Health Equity Conference Addresses Community Collaborations Minority Health & Health Disparities annual conference focuses on bridging health equity across communities

Baltimore, MD (December 7, 2017) – The 14th Annual Maryland Health Equity Conference, which focuses on needed coordination, collaboration, and available opportunities to address population health and health disparities in Maryland, was held today in Baltimore.

Each year, this statewide conference brings together representatives from health departments, state and local government, Minority Outreach and Technical Assistance grantees, health service and clinical providers, and others to collaborate on ways to advance health equity for all Marylanders.


“This year’s conference highlights population health strategies, as well as approaches to addressing health disparities in Maryland communities, which will ultimately close health care gaps for all Marylanders,” said Department of Health Secretary Dennis R Schrader. “The Department’s recent launch of a $7.2 million initiative to reduce lead poisoning and improve asthma is an important example of collaboration and coordination among state agencies to ensure better health outcomes.”

The Healthy Homes for Health Kids program, an initiative of the Departments of Health, in conjunction with the Maryland Department of the Environment and the Department of Housing and Community Development, expands lead identification and abatement programs throughout the state.

The conference is sponsored by the Department of Health’s Office of Minority Health and Health Disparities and co-sponsored by the Behavioral Health Administration’s Office of Workforce Development and Training and the University of Maryland’s School of Public Health, Maryland Center for Health Equity. This year’s theme is “Bridging Health Equity Across Communities: Coordination, Collaboration, & Opportunities in Maryland.”

Speakers and panelists included Secretary Schrader; Minority Health and Health Disparities Acting Director Stephanie Slowly; state Senator Shirley Nathan-Pulliam; and Dr. Stephen Thomas, director of the Maryland Center for Health Equity in the University of Maryland’s School of Public Health.

“As a healthcare professional and state Senator, I have experienced, first hand, how important it is for communities to address health disparities here in Maryland.” said Senator Shirley Nathan-Pulliam. “The strategies and programs discussed at the conference highlight a number of opportunities for organizations to work together to address the social determinants of health and achieve health equity for all Marylanders through collaboration, coordination, and integration.”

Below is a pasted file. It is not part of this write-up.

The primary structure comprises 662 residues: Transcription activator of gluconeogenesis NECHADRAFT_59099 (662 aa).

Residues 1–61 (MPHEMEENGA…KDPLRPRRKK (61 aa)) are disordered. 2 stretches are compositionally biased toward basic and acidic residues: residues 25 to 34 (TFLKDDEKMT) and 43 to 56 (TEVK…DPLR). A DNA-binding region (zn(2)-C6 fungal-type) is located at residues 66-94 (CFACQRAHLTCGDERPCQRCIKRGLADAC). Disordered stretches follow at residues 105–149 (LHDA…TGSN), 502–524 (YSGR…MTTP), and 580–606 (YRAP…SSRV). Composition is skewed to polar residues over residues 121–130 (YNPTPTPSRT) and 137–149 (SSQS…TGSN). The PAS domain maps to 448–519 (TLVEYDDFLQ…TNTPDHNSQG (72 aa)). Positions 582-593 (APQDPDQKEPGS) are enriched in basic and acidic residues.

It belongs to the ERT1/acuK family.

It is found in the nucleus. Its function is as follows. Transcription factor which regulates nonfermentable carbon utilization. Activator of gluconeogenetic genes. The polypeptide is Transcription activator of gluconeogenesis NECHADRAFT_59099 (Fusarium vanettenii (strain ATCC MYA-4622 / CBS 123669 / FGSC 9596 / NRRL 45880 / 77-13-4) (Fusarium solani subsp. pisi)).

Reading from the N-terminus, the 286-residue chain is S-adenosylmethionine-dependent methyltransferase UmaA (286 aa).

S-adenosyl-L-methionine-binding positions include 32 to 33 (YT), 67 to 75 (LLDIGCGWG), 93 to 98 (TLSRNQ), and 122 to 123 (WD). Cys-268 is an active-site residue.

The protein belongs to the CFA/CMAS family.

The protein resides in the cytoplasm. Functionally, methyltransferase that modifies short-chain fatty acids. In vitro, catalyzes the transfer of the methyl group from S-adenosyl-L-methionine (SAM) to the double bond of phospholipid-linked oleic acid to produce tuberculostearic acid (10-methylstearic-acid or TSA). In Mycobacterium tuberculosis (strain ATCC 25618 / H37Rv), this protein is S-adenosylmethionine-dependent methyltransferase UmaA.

E. Albert Reece, Vice President for Medical Affairs, University of Maryland and John Z. and Akiko K. Bowers Distinguished Professor, and Dean of the School of Medicine, is the 2017 recipient of the annual Shirley Nathan-Pulliam Health Equity Award, and delivered the keynote address.

Conference presentations focused on Maryland’s Primary Care Program, public health implementation strategies for improving population health, Maryland’s Two-Generation Approach, collaborative opioid overdose prevention efforts, National Minority Health Month 2017 community conversation insights, and workforce development of community health workers.

For more information on the department’s Office of Minority Health and Health Disparities, please visit https://health.maryland.gov/mhhd/.

 

Substance Abuse Help

 

Zika Information

 

Rabies Information


     

WCHD News

Construction and inspections have been completed and WACS is set to re-open on Monday, October 22nd at 8:00 a.m. for business.

Please call 410-632-1100 for more information.

Read more ...

 

SNOW HILL, Md. – The Worcester County Health Department urges all residents age 6 months and older, including pregnant women and those with medical conditions, to be vaccinated for the 2018-2019 seasonal flu. People age 65 years and older have a choice of two flu vaccines available to them at the Worcester County Health Department. They can choose to receive a regular flu vaccine or a high dose flu vaccine which may result in a stronger immune response against the flu.

Read more ...

Due to ongoing construction issues, the WACS Center will be closed through October 19 and move services to other locations. The center is scheduled to reopen on Monday, October 22nd.

All services at this site have been relocated to either Snow Hill or the Berlin Health Center. We apologize for any inconvenience. For more information or to check on the status of your appointment, please call 410-632-1100.

Pertussis, or whooping cough, is a highly contagious respiratory disease caused by the bacterium Bordetella pertussis.

This bacterium is found in the nose, throat and mouth of an infected person, and can be easily spread. Pertussis can occur at any age, but often causes serious problems in babies, and is usually milder in older children and adults. Children who are too young to be fully vaccinated and those that have not received all their vaccinations are at highest risk for severe illness and complications. Complications of pertussis can include pneumonia (infection of the lungs), encephalitis (inflammation of the brain), seizures, and other physical and medical outcomes associated with a severe cough.

Read more ...

Our new Just Walk Worcester website has information on local parks, walking tips, and videos of trails in our area. If you like to walk, check it out! Click the image below to see the new site. 

 

Read more ...
 Lower Shore Health Insurance Assistance Program